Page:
Improving the Footprint of Our Pharmaceuticals

      Two pills next to a pill bottle

      Janssen continues to integrate principles of green chemistry and technology into the development of our medicines. For example, our R&D team recently collaborated with a supplier to create a more efficient chemistry process to develop an ingredient in a treatment for major depressive disorder, which reduced raw materials consumption by close to half.

      Integrating Sustainable Packaging

      Sustainable medical device in a white box

      We are looking at new ways to reduce packaging materials and make our packaging easier for our patients and customers to recycle, while also maintaining the quality, safety and integrity of our products.

      For example, the plastic trays used in Janssen’s TREMFYA® line of medicine were replaced with a Pulp Injection Molding (PIM) tray across all markets. The use of this material is a significant breakthrough in pharmaceutical packaging, particularly since PIM trays can be disposed of through regular cardboard recycling waste streams, available in most countries.

      Two researchers standing outside a lab looking through glass

      In our J&J MedTech sector, DePuy Synthes replaced the virgin paperboard used in select SYNFIX® Evolution brand packaging to primarily post-consumer recycled paperboard (PCR). The new packaging went through extensive testing to confirm that it stands up to our stringent standards for sterility and structural integrity.

      At Johnson & Johnson, we aim to work with suppliers attempting to find solutions to help divert waste from landfills and to develop technologies that turn diverted waste into new materials. This is why in 2022, Ethicon entered into an agreement with Eastman to purchase Eastman’s Eastar™ Renew 6763 copolyester for its medical device trays. With each tray, Ethicon helps to divert waste from landfills and supports new recycling technologies that transforms hard to recycle materials into new plastics.

      Caring for Our Patients and the Planet

      African American doctor and patient talking in office

      JGI/Tom Grill/Getty Images/Tetra images RF

      Through a partnership with the United Kingdom’s National Health Service (NHS) Sustainable Development Unit and the Sustainable Healthcare Coalition, we helped to create world-first guidance on how to measure the carbon footprint of pharmaceuticals and medical devices, and then shared the data and methodology for others to use.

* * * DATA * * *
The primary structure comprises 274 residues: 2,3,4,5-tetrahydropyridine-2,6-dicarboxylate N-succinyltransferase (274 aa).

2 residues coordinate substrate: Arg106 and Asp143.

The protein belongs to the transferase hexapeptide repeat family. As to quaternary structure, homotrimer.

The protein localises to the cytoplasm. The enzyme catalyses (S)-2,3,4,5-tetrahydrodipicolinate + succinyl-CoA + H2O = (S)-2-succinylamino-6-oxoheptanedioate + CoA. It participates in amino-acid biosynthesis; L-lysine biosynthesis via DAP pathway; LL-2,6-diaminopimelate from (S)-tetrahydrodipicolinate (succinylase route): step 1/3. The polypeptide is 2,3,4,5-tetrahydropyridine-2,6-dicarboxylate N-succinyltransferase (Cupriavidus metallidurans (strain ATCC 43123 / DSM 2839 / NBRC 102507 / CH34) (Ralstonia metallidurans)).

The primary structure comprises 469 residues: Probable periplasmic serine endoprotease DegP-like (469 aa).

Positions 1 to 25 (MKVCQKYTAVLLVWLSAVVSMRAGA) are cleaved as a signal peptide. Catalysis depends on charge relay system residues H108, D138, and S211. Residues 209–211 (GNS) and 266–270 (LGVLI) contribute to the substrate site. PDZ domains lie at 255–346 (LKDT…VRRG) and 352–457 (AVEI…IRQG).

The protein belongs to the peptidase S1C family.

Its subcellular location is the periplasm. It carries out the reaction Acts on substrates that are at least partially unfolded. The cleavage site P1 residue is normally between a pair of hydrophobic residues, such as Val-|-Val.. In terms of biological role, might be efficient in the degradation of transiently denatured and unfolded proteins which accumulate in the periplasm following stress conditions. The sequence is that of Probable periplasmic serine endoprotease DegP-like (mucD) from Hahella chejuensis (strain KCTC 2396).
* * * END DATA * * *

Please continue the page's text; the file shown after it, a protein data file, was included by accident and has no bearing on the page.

Most often the environmental footprint associated with medical care comes from the full patient experience—from consultations with doctors, to time in the operating room, to post-operative recovery. This entire journey is called the patient care pathway, and we realized that if we could better understand it, we would be better equipped to help reduce the carbon footprint associated with our value chain. With The Sustainable Healthcare Coalition, we produced a case study to show that focusing on the entire care pathway can greatly reduce both the environmental impact and the cost of a patient’s care, while improving a patient’s overall experience.

      Our Partnerships and Commitments for Sustainable Products and Solutions

      Johnson & Johnson is a founding member of the following organizations:

      • The Sustainable Healthcare Coalition is a healthcare sector led group looking for the greatest opportunities to inspire sustainable practices in healthcare through the collaboration of its members.
      • The Healthcare Plastics Recycling Council is working to advance plastics recyclability in healthcare.
      • The American Chemistry Society’s (ACS) Green Chemistry Institute’s Pharmaceutical Roundtable (GCIPR) is dedicated to catalyzing the integration of green chemistry and engineering in the pharmaceutical industry.